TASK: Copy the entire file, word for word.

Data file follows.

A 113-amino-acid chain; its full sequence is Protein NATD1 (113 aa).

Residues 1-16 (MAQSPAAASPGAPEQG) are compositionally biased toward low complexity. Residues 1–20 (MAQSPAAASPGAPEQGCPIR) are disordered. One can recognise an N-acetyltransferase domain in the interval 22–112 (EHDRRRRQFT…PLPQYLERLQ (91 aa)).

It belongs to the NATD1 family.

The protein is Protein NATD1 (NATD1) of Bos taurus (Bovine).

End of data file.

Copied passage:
A 113-amino-acid chain; its full sequence is Protein NATD1 (113 aa).

Residues 1-16 (MAQSPAAASPGAPEQG) are compositionally biased toward low complexity. Residues 1–20 (MAQSPAAASPGAPEQGCPIR) are disordered. One can recognise an N-acetyltransferase domain in the interval 22–112 (EHDRRRRQFT…PLPQYLERLQ (91 aa)).

It belongs to the NATD1 family.

The protein is Protein NATD1 (NATD1) of Bos taurus (Bovine).